Eight trenches were dug in 2019, four in the area of the Manor House, three over the site of a railway workshop to the south, and one over the line of railway tracks north of the Bridgewater monument. The four trenches in and around the Manor House revealed that the outbuildings to the west in one trench had several phases and that the area had been used as a rubbish dump for kitchen waste. Pottery recovered from here was mostly 18th and 19th century, in date, but there were also some slipwares from the late 17th century/early 18th century and a few sherds of Cistercian ware from the 17th century. Two trenches were excavated within the brick-built house, where it was discovered that both the southern-most rooms were cellared, and lime-washed. The eastern Manor House trench, 1m by 1m, was full of demolition rubble and quickly backfilled. In the largest trench, 4m by 5m, the brick barrel-vaulting and stair access into the cellar was found to survive in the south-western corner of the house. The handmade brick sizes suggested that this part of the building was built in the late 18th century, only late 19th century and early 20th century material come from the demolition infill of the cellars. A fourth trench, 1m by 1m, to the north of the Manor House only located brick demolition rubble.
Three trenches were dug over the site of a railway workshop to the south of the Manor House. The largest trench, 2m by 4m, was located in the centre of the opened-side shed shown on the OS 1891 map. This contained a clay bed c. 0.2m deep for a railway line within the structure. This bed retained the impression of two wooden railway sleepers. Beneath this was a deep foundation deposit (0.5m plus) of ash, cinders, and clinker above a clay level. This was the area of the early 19th century gas holder and its possible that this foundation layer was created when that structure was demolished in the mid-19th century. A second trench, 2m by 2m, to the north located an area of flooring covered in iron metal residue, up to 0.15m deep and a narrow metal pipe running beneath this layer. A small trench, 1m by 1m, was dug on the northern side of the workshop in the hope of locating the northern wall. This located another part of the internal floor areas covered in iron metal residue.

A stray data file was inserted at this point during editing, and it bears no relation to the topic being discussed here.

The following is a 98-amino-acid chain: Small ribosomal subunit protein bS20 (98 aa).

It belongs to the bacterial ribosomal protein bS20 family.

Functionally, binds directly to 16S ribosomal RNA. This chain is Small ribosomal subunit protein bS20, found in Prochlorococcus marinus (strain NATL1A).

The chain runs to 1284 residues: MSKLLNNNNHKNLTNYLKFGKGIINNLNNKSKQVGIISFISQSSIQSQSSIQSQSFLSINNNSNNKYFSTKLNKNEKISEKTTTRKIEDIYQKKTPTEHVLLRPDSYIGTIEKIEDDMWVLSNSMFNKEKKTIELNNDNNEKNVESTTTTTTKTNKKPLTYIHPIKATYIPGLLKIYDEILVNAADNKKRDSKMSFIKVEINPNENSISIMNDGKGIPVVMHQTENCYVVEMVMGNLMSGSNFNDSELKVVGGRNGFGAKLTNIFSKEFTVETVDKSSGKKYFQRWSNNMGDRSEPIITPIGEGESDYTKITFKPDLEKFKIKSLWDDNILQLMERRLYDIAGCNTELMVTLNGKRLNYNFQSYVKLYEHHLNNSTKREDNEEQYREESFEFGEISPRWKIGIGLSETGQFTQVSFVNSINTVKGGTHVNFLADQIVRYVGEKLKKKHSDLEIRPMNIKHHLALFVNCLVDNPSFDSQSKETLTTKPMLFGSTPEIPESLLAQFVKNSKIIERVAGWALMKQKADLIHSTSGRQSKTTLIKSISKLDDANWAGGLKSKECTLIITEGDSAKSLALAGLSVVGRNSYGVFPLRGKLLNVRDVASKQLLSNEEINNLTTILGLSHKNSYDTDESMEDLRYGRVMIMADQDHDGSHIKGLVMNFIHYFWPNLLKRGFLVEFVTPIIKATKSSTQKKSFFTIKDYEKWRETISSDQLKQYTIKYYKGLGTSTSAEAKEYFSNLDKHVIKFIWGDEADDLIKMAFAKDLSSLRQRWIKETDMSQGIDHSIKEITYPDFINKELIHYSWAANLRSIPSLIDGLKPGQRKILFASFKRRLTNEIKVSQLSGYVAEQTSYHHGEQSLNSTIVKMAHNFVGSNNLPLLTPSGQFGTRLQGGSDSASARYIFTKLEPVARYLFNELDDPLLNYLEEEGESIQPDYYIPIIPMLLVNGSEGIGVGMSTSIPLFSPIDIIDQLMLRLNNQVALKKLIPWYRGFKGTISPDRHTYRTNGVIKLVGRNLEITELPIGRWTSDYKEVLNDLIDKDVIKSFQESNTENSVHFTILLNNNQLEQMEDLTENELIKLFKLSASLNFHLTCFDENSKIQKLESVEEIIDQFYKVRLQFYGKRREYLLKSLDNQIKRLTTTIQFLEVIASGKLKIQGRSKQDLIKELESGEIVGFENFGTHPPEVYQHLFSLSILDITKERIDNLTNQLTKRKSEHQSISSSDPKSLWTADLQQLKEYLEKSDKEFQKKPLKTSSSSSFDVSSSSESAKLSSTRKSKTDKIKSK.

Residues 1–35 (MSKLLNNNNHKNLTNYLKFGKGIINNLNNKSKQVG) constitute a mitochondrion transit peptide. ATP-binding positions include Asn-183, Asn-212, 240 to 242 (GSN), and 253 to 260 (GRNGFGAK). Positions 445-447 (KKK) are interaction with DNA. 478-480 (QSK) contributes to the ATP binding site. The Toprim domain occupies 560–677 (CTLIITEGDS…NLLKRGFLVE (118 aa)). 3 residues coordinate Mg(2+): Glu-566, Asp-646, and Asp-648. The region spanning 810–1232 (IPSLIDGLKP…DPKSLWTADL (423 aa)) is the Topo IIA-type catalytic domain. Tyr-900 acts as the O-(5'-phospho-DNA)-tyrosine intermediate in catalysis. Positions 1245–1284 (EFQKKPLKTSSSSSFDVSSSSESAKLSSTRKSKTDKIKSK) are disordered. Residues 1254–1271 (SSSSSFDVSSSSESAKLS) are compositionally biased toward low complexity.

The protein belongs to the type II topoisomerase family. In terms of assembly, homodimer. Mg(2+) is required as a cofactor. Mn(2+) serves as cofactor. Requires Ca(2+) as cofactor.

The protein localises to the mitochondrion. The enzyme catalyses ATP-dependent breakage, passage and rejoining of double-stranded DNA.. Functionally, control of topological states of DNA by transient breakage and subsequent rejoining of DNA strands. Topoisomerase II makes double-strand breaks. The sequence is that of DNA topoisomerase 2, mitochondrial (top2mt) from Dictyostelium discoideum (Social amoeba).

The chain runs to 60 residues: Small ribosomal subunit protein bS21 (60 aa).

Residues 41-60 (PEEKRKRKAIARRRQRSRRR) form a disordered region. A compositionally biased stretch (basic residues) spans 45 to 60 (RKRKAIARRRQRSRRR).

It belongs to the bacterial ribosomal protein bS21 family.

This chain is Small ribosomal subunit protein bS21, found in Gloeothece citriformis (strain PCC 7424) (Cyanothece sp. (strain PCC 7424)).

Finally, a single trench was dug over the line of railway tracks north of the Bridgewater monument. This located cinder, ash and clinker foundations spread over a 4m width and surviving to a depth of c. 0.30m. This was interpreted as the track bed for the railway points shown in this area on the 1891 OS map. A few 19th century earthenware sherds came from the track bed make-up, whilst beneath was a clay layer.
The second season of work at Worsley Green thus located one of the largest workshops built in the 19th century and confirmed that the parch-marks seen as rows of parallel lines on the grass were the shadows o the railway tracks built onto the green in the mid-19th century. Furthermore, the remains of the manor House were found to be more substantial than previously known. This is only the beginning in exploring the development of the canal workshops and yard at Worsley and their role in supporting the functioning of the Bridgewater Canal.